"So only the history and culture of prospective world powers is important worth studying? Do you for a second believe that any Indologist who's spent a lifetime studying Sanskrit and the Vedic literature is motivated by the political and economic importance of present-day India?"

      During the Cold War, a very popular major in the US was Russian Studies. Why were so many people learning Russian, and reading about its history and literature? They were trying to understand through them the motivations of the current Soviet Union. Islamic Studies and Indic Studies are newly popular in the 21st century West for similar reasons.

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    8. but I do feel that every bit of research that we expect the public to pay for should have some value

      What about the value of stimulating young minds that will determine the course of the future?

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    9. What about the value of stimulating young minds that will determine the course of the future?

      A "practical application" (or example, really) of what I'm talking about:

      When the space program captured the imagination of the public, including young people, in the 1960s, how many people were motivated to pursue studies that led to them becoming scientists and engineers? Or even if they didn't become scientists and engineers, how many of these people were imbued with a respect for science as a means of dealing with societal challenges?

      I would argue the space program engaged people precisely *because* it was not aimed at practical applications that eventually emerged from the program (e.g., advances in computer hardware), but at the "big questions" for which most people have tremendous curiosity.

      Where is the current research into "big questions" that will engage the curiosity of young people in the way the space program did in the 1960s?

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    10. People were into the space program because they seriously believed in a future where people would live on the Moon and what not, and didn't see that the whole thing really was about testing technology for missiles. We didn't colonize the Moon and we won't colonize Mars. But the US (and/or China) probably will spend billions to send a guy to plant a flag on Mars despite not really being very scientifically informative.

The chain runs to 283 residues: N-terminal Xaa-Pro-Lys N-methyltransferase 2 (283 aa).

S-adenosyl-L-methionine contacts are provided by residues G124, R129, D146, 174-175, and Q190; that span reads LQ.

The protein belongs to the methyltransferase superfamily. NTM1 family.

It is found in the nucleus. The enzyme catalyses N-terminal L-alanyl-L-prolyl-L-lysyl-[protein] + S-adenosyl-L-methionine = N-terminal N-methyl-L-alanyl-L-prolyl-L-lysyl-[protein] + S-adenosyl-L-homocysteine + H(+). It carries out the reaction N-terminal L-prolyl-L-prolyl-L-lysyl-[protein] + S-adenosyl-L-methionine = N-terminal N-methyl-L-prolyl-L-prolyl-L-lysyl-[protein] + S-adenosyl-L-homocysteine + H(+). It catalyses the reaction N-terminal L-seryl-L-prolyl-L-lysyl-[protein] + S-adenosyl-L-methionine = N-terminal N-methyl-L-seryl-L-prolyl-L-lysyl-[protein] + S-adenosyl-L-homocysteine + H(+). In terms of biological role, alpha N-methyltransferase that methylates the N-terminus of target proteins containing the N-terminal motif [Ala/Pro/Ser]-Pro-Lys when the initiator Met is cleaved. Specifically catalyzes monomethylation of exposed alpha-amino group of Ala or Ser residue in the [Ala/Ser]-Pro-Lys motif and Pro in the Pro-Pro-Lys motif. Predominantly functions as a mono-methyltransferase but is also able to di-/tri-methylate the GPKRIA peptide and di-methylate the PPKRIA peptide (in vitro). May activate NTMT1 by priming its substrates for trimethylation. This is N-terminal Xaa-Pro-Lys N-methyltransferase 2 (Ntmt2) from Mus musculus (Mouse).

As for current "big science", there are things like the BRAIN initiative which are frankly more inspiring and more scientifically valid than the space programs, but of course there is the old debate on whether "big science" or small individual-PI driven research is the most effective use of research money.

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    11. Yes, I personally would rather see the whole hurling-people-into-space thing go away and be replaced by "more scientifically valid" missions. But neither that nor the question of whether "big science" or small diversified projects are more effective comes to grips with the issue of how to inspire young people regarding science. These folks will be the scientists of the future, and the politicians, and the voting public. So continuing support means getting kids to like the idea of doing basic scientific research or having it done by others.

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  4. The difficulty with focusing on only one aspect of science (e.g. medicine) relative to basic research is that one never knows where some study that, at the time, might not appear particularly relevant, will ultimate lead. Case in point, a paper by Albert Einstein on stimulated emission. Currently, the payoff from that research is the multi-billion dollar laser industry. Certainly, Einstein and his colleagues had not the faintest idea at the time as to the ultimate payoff of that research.



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  5. It is depressing how often we are required to write justifications for our research, justifications that must say how "translational" it is. All research in the U.S. that is funded by the NIH is supposed to be "translational". The translation desired is specifically into medicine.

    Now NSF, supposedly our only U.S. bastion of pure research, asks us more and more about impacts on the wider world, although they do allow public understanding of science to be a goal. And NSF is *much* worse funded than NIH. It is hard to get congresspeople to vote for any basic research at all.